Collaboration, Modernity and Colonial Rule: Sidiyya Baba and Mauritania

By David Robinson

Takna Soldiers

Takna Soldiers
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A recent picture of the Tekna. In the early 20th century they were a well-armed, mobile group of raiders and traders rooted in the north, in what the Spanish called Rio de Oro and would today be called the Western Sahara. They ranged far to the south, along with the Awlad Bu Sba`, and put the Sidiyya on the defensive.

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Takna Soldiers
Takna Soldiers
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Description: A recent picture of the Tekna. In the early 20th century they were a well-armed, mobile group of raiders and traders rooted in the north, in what the Spanish called Rio de Oro and would today be called the Western Sahara. They ranged far to the south, along with the Awlad Bu Sba`, and put the Sidiyya on the defensive.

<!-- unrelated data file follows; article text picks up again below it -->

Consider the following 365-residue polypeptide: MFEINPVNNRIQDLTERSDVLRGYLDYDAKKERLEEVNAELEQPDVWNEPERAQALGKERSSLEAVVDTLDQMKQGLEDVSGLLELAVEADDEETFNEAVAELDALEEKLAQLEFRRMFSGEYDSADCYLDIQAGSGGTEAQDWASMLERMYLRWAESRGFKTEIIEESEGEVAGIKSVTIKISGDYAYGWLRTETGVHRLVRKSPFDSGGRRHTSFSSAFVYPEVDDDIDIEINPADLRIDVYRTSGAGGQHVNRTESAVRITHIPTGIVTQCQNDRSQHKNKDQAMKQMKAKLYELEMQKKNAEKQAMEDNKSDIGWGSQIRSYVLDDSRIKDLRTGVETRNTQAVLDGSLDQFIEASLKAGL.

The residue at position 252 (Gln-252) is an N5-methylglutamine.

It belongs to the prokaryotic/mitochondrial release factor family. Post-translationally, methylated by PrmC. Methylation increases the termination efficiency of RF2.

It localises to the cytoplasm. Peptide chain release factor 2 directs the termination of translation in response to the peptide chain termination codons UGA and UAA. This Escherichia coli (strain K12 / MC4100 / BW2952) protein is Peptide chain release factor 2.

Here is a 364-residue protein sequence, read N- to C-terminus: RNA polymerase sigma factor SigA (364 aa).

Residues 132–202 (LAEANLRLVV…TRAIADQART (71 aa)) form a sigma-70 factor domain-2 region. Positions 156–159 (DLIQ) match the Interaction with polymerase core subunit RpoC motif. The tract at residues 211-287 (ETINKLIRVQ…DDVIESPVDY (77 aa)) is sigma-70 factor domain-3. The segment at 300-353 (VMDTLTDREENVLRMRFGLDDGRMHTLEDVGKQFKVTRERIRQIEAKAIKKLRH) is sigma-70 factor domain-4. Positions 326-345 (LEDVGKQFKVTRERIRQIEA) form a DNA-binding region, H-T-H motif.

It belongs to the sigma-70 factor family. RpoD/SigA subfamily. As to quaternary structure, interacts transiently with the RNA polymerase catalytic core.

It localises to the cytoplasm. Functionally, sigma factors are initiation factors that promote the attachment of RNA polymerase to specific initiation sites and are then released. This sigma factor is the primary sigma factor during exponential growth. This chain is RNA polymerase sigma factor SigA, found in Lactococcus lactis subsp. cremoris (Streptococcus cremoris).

Date Range: Early 20th Century
Location: Mauritania
Format: Image/jpeg
Rights Management: For educational use only.
Contributing Institution: David Robinson; MATRIX: The Center for Humane Arts, Letters, and Social Sciences Online at Michigan State University
Digitizer: MATRIX
Source: Naimi, Mustapha. La dynamique des alliances ouest-sahariennes (Paris: Maison des sciences de l'homme, 2004), after p 159, Plate XII, top image.

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